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Simon G Williams
The Cardiothoracic Centre
Academic Unit of Molecular Vascular Medicine
University of Leeds
Leeds General Infirmary
Drs Williams and Tan have participated in a number of clinical trials and lectures sponsored by various pharmaceutical companies, including AstraZeneca and Novartis.
With medical advances producing more effective treatments, more patients survive cardiovascular diseases, leading to an increased incidence and prevalence of chronic heart failure (CHF), which is now becoming a global problem.(1,2) Mortality rate reduction means that more people survive longer, although the fact that the extra longevity gained may actually be spent in debility and ill-health is a major concern. Improving quality of life, in addition to extending longevity, is increasingly becoming an important objective of therapy,(3) especially since the majority of CHF patients are elderly.(4)
Current recommendations for CHF therapy include pharmacological regimens consisting of diuretics, digoxin, angiotensin-converting enzyme (ACE) inhibitors, angiotensin-II (Ang-II) receptor blockers (ARBs) and beta-blockers (see Resource).(5) With an increasing number of agents available for use, it is vital that clinicians and pharmacists know how to select the various drugs to maximise the benefits for individual patients, through understanding the pathophysiology of CHF and the pharmacological properties of drugs. For example, how do ACE inhibitors, ARBs and beta-blockers produce prognostic benefits, in contrast to the symptomatic benefits gained from diuretic and digoxin therapy? As cardiac functional reserve diminishes, a number of compensatory mechanisms come into play, such as activation of the sympathetic and renin–angiotensin (RAS) systems. This normal physiological response initially helps maintain circulatory function, but eventually becomes pathological, leading to progressive myocardial damage(6–8) and, further, to structural and functional deterioration characteristic of adverse ventricular remodelling.(9) The deleterious effects of persistently elevated Ang-II levels also include vasoconstriction, increased aldosterone secretion and sodium reabsorption.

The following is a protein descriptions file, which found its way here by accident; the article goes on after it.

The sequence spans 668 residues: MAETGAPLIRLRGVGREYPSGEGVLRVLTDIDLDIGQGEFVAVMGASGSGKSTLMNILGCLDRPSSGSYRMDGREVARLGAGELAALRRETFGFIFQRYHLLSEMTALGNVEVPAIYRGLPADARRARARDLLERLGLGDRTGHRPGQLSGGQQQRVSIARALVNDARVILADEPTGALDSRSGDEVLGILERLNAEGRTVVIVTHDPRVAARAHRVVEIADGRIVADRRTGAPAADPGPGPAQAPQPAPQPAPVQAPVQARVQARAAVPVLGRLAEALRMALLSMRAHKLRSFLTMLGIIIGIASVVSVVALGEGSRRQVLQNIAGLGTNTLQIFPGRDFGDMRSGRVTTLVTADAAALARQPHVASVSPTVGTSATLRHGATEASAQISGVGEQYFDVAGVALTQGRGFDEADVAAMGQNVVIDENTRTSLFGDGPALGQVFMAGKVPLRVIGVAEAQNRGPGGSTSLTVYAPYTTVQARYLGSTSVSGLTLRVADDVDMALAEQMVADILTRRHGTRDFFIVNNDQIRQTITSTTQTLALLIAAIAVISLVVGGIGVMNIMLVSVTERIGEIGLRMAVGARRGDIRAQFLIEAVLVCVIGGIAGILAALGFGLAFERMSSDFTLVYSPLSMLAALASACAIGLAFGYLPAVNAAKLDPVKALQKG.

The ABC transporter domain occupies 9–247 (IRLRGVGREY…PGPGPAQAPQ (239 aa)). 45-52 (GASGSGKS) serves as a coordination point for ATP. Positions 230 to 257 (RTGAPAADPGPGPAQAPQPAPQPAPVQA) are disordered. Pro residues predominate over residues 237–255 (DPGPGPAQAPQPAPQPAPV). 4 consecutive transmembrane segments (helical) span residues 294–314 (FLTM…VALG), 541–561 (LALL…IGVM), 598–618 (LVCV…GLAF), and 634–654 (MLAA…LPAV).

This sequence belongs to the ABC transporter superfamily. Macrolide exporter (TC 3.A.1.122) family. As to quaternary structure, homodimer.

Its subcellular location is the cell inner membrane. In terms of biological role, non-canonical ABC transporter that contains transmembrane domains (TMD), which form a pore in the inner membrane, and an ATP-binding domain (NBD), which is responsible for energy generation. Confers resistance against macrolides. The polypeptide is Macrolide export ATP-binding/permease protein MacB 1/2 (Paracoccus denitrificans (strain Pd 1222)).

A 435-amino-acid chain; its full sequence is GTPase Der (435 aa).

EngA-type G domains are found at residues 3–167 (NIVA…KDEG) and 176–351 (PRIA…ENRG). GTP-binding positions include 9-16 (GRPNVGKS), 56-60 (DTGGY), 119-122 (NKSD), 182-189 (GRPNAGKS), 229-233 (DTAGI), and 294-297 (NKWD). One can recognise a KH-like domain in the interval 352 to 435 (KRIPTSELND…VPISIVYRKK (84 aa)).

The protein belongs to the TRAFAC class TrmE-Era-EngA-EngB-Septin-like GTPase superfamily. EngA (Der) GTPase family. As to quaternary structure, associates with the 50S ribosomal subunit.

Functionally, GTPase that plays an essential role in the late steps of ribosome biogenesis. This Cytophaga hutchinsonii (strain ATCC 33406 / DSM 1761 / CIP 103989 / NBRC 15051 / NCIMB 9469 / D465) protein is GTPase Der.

ARBs suppress the RAS by a mechanism different from that of ACE inhibitors, by selectively binding the Ang-II type 1 (AT(1)) receptor, thereby blocking the harmful effects of Ang-II, rather than its production, and avoiding the ACE inhibitor-induced accumulation of bradykinin, which is claimed to be responsible for troublesome coughs.(10) A primary objective of therapy with ARBs is to prevent further losses of cardiac myocytes, by ameliorating progressive ventricular dysfunction through decrease of the accelerated attrition of cardiomyocytes secondary to the cardiotoxic effects of catecholamines and Ang-II.(6,11,12) The net effect of slowing down cardiomyocyte attrition rate is the prolonged preservation of cardiac functional reserve, upon which depend the patient’s exercise capability, quality of life and ability to cope better with the usual stresses in life. (9,13,14)
The Val-HeFT trial
Val-HeFT (Valsartan Heart Failure) was a randomised, double-blind, placebo-controlled trial to evaluate the long-term effects of the addition of valsartan to standard therapy on morbidity and mortality in 5,010 CHF patients with clinically stable symptomatic CHF over an average follow-up of 23 months.(15) The study group received placebo or valsartan titrated to 160mg twice daily, in addition to their background therapies (93% of patients were taking ACE inhibitors). The investigators deemed the dose of ACE inhibitors prescribed to be optimal.